The first part of the tour is a bus ride along the coastline of the island. Here, you see the old prison, residences of the guards, school, lighthouse, and other landmarks. Halfway, the bus will stop for 15 minutes allowing you to buy a coffee, or enjoy the amazing views over Cape Town. Despite it being warm outside, the ocean water remains under 20°C year-round.
One of the most impressive sights on the bus tour was the former “house” of Robert Sobukwe, a political dissident opposing the South African Apartheid. In reality, the government put Sobukwe in this house and gave him house arrest. For years, Sobukwe was not allowed to have contact with other prisoners. He was finally released in 1969, but remained under house arrest on the mainland.
The bus tour takes about 90 minutes, and afterwards you will be shown around the old prison by an ex-prisoner or person with historical knowledge of the prison. During the tour, the horrible living conditions inside the prison and political situation of the country are discussed at length. Just before the end of the tour, you’ll be able to get a glimpse of the prison cells, including Nelson Mandela’s.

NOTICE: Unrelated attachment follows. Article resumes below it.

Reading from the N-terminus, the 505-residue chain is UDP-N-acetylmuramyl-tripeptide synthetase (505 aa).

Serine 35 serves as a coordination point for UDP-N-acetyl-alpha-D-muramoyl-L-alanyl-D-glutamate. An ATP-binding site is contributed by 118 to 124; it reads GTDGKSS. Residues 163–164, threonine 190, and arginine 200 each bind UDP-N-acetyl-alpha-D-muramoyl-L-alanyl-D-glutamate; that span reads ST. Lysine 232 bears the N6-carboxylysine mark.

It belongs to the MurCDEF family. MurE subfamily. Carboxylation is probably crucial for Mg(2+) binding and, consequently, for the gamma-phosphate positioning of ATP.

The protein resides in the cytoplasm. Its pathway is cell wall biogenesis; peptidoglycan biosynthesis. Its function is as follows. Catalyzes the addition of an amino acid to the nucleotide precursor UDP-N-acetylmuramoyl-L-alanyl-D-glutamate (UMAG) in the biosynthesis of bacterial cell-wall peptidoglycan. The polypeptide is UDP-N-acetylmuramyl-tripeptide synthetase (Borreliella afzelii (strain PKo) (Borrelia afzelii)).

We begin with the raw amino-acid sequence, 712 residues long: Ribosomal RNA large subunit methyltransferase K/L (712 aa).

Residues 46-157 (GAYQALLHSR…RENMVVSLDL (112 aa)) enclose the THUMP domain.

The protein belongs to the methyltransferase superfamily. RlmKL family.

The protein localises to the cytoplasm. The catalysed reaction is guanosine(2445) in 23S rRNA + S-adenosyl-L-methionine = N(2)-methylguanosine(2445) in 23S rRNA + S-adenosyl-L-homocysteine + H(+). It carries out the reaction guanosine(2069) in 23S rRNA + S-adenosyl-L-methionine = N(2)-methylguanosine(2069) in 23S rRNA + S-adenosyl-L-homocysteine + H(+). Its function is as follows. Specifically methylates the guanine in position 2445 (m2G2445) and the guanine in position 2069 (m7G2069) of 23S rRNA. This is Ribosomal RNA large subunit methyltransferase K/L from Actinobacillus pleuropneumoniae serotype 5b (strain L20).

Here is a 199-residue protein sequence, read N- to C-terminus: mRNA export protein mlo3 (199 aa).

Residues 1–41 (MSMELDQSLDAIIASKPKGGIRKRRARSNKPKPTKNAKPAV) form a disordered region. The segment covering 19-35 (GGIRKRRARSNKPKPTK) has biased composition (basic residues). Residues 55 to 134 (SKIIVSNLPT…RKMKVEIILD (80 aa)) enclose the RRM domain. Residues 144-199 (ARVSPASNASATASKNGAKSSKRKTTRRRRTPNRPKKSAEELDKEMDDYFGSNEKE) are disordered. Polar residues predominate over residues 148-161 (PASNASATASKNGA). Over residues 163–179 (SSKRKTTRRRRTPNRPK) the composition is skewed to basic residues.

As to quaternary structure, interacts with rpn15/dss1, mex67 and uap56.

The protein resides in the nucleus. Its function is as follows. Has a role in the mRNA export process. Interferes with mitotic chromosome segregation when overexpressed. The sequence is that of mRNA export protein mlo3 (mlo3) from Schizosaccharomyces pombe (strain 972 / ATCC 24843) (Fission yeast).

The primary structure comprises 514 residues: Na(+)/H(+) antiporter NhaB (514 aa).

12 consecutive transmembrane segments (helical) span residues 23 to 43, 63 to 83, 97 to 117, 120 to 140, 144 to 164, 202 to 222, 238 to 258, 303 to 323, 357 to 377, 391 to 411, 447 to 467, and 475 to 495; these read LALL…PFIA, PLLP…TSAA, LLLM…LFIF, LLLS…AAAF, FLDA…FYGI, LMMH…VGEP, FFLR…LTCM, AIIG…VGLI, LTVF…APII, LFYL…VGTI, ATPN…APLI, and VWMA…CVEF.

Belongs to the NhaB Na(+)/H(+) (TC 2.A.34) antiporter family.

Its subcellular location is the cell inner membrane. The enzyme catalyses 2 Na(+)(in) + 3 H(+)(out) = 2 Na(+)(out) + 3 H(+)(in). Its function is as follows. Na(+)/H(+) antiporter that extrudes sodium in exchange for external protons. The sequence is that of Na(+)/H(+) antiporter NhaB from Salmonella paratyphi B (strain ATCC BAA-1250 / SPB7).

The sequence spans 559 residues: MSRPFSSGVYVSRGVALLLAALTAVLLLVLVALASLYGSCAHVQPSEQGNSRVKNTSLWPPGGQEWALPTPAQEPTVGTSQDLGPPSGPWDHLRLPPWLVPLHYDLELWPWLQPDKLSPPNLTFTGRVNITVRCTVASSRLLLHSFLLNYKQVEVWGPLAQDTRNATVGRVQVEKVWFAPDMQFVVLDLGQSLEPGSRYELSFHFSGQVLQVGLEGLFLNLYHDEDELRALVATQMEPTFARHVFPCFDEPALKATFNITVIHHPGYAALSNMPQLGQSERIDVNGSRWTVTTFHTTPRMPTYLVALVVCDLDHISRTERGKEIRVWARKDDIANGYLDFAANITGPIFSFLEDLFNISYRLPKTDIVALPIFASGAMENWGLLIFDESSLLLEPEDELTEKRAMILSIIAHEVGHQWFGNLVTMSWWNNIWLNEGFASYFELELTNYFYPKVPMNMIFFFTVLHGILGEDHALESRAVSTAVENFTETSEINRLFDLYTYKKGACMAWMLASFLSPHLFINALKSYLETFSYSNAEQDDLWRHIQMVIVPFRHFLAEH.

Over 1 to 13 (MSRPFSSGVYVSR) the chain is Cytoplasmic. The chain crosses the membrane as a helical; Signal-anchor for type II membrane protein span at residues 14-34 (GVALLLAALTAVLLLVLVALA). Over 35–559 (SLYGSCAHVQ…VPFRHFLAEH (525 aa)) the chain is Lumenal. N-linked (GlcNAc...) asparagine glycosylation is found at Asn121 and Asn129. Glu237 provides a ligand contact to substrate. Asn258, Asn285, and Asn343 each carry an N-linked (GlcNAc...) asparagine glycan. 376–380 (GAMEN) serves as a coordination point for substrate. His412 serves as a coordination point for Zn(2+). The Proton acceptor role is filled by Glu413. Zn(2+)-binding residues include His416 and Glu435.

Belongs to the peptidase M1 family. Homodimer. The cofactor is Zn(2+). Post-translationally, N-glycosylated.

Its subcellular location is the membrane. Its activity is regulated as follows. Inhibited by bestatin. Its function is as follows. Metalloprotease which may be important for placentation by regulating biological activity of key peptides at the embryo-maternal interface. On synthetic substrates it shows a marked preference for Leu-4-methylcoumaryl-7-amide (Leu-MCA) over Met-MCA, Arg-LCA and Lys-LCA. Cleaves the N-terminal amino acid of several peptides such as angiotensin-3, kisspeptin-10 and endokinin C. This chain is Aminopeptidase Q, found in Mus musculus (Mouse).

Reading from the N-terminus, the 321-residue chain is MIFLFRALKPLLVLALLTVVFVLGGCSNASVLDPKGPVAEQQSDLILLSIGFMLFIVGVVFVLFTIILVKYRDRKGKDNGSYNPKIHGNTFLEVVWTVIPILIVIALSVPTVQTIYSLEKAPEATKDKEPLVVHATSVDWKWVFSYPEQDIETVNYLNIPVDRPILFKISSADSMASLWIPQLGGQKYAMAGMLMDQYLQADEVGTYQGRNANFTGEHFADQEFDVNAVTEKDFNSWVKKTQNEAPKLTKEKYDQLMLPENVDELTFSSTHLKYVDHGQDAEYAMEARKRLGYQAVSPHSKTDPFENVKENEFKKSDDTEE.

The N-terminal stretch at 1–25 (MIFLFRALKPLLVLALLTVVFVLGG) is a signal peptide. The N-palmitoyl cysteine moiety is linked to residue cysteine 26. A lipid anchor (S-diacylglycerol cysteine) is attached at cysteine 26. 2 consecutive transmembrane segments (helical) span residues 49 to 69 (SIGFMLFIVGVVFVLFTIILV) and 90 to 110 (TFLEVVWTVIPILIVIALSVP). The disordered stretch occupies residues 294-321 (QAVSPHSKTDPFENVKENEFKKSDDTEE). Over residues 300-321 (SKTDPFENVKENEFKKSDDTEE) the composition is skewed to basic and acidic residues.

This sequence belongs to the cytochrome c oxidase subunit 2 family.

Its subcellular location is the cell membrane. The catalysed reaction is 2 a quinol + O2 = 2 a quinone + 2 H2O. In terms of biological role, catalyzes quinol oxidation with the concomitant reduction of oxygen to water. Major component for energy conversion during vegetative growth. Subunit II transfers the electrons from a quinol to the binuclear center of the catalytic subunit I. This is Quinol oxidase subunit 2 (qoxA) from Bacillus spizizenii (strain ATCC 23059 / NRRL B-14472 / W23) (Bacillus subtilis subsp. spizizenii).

The Table Mountain offers the best views of Cape Town. To get to the cableway station, you can either drive yourself (15 minutes from the City Center), or use on of the Hop On tour buses. The entrance fee is quite hefty (20$ round-trip), but worth every penny. On the top, there are lengthy walking trails and countless viewpoints. The most impressive views can be had right from the upper cableway station: here, you get brilliant views over Lion’s Head, Cape Town, Robben Island, and Table Bay.
On the other side, you will have views over False Bay and the mountainous Cape Peninsula. If you’re lucky, you will also be able to spot a variety of animals, like the small dassie, a rabbit-like creature surprisingly enough related to the elephant. After spending an hour at the top, we decided to head back down using the cableway. For adventurous folks, walking down is an option, but will take about three hours.